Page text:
Youth Rocks: A benefit for the Boys & Girls Club of Dane County
Madison's spring arts season warms up this weekend with a strong showing of live theater and music. The calendar includes: the conclusion of the Line Breaks festival; productions of Stuart Little, Pedro and the War Cantata, Iceland, Are We Delicious?, and Lord of the Flies; a comedy show by The Second City; performances by Daniel del Pino, the Wisconsin Chamber Choir, Sierra Maestra, Pro Arte Quartet, Alex de Grassi, and Laurence Hobgood; the Pink Floyd Laser Spectacular, a benefit concert for the Boys & Girls Club, and the MAMAs nomination party; and, more live music from Megafaun, The Winter Sounds, Rosie Thomas, We Were Promised Jetpacks, Balaclavas, Cursive, and Needtobreathe.
NOTEWORTHY: Supermodel Christie Brinkley marries piano man Billy Joel, 1985.
Overture Center's Rotunda Studio, 7 pm. Also Thursday & Saturday, March 22 & 24, 7 pm
The UW's Office of Multicultural Arts Initiatives concludes its annual festival of spoken-word and hip-hop performance. Tonight's show is a highlight: Writer/composer/actor Paul Oakley Stovall and Brad Simmons perform "The Next Best Thing to Love."
Overture Center's Promenade Hall, 7 pm. Also Thursday (7 pm) & Saturday (2 & 7 pm), March 22 & 24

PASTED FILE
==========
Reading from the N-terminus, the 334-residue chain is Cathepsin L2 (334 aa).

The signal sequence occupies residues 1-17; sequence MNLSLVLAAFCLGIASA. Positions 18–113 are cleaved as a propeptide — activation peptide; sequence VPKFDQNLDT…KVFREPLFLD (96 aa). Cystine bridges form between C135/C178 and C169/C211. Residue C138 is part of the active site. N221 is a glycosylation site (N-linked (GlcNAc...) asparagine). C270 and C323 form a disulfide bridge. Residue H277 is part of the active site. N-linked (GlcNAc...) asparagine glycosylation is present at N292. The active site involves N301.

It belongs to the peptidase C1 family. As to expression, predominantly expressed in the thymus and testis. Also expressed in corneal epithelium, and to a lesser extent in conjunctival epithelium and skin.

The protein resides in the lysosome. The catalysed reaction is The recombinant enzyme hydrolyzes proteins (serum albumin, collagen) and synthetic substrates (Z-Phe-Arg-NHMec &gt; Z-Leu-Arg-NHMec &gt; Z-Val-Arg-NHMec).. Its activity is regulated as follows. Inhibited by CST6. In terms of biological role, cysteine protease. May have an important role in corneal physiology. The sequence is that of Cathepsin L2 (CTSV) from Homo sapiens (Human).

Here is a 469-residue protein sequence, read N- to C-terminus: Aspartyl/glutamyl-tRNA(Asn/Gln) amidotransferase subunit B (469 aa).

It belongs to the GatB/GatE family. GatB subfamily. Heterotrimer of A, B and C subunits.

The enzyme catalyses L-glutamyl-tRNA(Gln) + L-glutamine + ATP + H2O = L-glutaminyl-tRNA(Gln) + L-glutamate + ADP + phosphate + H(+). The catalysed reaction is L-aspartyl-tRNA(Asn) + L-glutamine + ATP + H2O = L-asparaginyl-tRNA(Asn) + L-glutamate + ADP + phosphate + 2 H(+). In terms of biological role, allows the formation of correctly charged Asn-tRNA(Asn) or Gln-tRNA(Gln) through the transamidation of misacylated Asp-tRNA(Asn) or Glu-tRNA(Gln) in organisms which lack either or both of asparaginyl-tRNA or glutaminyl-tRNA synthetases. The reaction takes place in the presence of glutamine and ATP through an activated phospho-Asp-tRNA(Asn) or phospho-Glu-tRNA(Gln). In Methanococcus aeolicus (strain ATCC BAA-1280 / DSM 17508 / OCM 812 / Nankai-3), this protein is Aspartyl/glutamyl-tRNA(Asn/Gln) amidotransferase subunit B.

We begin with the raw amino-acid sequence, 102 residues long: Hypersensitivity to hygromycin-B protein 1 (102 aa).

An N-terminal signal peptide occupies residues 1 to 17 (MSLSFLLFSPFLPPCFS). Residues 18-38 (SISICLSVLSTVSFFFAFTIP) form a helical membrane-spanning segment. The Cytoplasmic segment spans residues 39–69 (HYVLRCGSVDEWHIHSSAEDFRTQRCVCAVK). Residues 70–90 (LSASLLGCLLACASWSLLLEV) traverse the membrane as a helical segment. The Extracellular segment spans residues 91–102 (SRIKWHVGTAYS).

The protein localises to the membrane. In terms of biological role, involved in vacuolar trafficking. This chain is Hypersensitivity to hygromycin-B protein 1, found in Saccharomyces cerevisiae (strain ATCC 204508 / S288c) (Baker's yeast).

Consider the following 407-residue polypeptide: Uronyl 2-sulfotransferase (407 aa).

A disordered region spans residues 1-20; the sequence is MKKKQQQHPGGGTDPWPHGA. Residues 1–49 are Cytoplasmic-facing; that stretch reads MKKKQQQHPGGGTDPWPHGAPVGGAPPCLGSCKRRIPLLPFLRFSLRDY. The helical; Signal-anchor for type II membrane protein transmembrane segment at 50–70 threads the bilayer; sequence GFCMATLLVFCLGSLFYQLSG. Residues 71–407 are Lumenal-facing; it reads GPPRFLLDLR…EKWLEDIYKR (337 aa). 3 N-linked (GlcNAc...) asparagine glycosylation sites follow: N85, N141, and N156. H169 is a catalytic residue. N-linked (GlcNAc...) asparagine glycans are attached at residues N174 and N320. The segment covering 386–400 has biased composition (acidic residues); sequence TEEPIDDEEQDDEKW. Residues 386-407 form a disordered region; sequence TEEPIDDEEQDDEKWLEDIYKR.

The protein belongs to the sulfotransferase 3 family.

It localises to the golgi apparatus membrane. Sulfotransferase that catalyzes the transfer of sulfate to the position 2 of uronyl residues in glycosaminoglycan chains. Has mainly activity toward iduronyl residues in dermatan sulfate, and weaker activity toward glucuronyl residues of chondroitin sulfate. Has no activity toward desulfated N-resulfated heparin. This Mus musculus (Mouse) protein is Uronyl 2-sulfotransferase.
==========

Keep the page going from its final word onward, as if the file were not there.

For little theatergoers, MadCAP Theatre stages E.B. White's tale of a mouse born to human parents. White skipped over the mechanics of how precisely that worked, which was probably for the best.
Farley's House of Pianos, 7:30 pm
The accomplished Spanish pianist with a continent-hopping career plays an intimate salon concert, delving into works by Liszt and Chopin.
UW Vilas Hall's Hemsley Theatre, 7:30 pm. Also Saturday, March 24, 7:30 pm
After a bombing raid, a boy is trapped with an elderly neighbor in University Theatre's Theatre for Youth production. Argentine playwright María Inés Falconi's premise sounds grim, but the play is about people's capacity for resilience in hard times.
First Congregational United Church of Christ, 7:30 pm
Organist Theodore Reinke joins the choir as it performs Maurice Duruflé's 1947 "Requiem," as well as music by Poulenc and Herbert Howells.
Broom Street Theater, 8 pm
Broom Street presents Maine playwright Michael Tooher's coming-of-age story. The production marks Tooher's Wisconsin debut.
Great Hall at UW Memorial Union, 8 pm